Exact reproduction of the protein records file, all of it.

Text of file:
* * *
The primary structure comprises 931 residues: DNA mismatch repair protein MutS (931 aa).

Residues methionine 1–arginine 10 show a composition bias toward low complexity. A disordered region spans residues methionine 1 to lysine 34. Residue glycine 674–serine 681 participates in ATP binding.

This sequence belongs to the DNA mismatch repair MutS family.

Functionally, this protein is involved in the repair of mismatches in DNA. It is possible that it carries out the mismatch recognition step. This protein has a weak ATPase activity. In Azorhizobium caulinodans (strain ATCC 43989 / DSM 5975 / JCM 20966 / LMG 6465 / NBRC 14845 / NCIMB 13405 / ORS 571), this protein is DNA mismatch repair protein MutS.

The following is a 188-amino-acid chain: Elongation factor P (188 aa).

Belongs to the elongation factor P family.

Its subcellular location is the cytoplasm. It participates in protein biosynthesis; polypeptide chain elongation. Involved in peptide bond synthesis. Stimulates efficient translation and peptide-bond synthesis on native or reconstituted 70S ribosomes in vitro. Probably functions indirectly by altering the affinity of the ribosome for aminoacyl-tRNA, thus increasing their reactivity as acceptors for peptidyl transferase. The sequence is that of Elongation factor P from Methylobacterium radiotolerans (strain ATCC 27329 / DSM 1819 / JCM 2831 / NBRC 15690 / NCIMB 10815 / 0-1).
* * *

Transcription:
The primary structure comprises 931 residues: DNA mismatch repair protein MutS (931 aa).

Residues methionine 1–arginine 10 show a composition bias toward low complexity. A disordered region spans residues methionine 1 to lysine 34. Residue glycine 674–serine 681 participates in ATP binding.

This sequence belongs to the DNA mismatch repair MutS family.

Functionally, this protein is involved in the repair of mismatches in DNA. It is possible that it carries out the mismatch recognition step. This protein has a weak ATPase activity. In Azorhizobium caulinodans (strain ATCC 43989 / DSM 5975 / JCM 20966 / LMG 6465 / NBRC 14845 / NCIMB 13405 / ORS 571), this protein is DNA mismatch repair protein MutS.

The following is a 188-amino-acid chain: Elongation factor P (188 aa).

Belongs to the elongation factor P family.

Its subcellular location is the cytoplasm. It participates in protein biosynthesis; polypeptide chain elongation. Involved in peptide bond synthesis. Stimulates efficient translation and peptide-bond synthesis on native or reconstituted 70S ribosomes in vitro. Probably functions indirectly by altering the affinity of the ribosome for aminoacyl-tRNA, thus increasing their reactivity as acceptors for peptidyl transferase. The sequence is that of Elongation factor P from Methylobacterium radiotolerans (strain ATCC 27329 / DSM 1819 / JCM 2831 / NBRC 15690 / NCIMB 10815 / 0-1).